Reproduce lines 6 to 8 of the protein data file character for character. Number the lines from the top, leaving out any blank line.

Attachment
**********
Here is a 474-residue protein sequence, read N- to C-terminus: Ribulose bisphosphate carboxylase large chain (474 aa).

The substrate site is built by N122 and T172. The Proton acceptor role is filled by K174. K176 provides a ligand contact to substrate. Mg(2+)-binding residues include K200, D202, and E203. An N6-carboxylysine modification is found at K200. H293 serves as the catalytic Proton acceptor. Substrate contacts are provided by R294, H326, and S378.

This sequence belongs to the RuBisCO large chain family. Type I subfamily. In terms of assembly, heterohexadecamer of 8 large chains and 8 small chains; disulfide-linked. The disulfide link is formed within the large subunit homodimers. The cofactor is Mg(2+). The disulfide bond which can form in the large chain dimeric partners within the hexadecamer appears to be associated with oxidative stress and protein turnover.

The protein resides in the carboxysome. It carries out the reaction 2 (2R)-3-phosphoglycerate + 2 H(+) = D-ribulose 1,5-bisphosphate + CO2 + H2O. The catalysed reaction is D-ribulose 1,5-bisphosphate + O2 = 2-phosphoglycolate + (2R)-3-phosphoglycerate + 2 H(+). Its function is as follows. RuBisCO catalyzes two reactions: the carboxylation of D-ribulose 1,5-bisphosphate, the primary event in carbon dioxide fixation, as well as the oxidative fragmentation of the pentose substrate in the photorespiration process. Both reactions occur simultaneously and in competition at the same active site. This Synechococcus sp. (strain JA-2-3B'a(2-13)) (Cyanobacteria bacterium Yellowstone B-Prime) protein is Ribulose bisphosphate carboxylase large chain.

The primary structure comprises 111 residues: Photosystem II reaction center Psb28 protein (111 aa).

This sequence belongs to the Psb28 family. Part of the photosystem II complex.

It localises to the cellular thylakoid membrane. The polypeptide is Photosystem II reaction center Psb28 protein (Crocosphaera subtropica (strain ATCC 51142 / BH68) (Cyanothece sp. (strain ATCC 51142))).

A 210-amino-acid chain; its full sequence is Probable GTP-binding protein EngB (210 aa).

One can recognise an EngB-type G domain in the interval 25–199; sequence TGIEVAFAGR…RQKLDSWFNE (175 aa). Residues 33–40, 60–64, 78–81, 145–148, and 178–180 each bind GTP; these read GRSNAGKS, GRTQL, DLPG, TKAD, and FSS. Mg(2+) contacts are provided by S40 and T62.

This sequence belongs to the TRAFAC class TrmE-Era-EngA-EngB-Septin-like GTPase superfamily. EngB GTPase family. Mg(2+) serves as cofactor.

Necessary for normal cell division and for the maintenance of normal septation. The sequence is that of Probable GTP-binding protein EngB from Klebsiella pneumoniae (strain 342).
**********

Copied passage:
This sequence belongs to the Psb28 family. Part of the photosystem II complex.

It localises to the cellular thylakoid membrane. The polypeptide is Photosystem II reaction center Psb28 protein (Crocosphaera subtropica (strain ATCC 51142 / BH68) (Cyanothece sp. (strain ATCC 51142))).

A 210-amino-acid chain; its full sequence is Probable GTP-binding protein EngB (210 aa).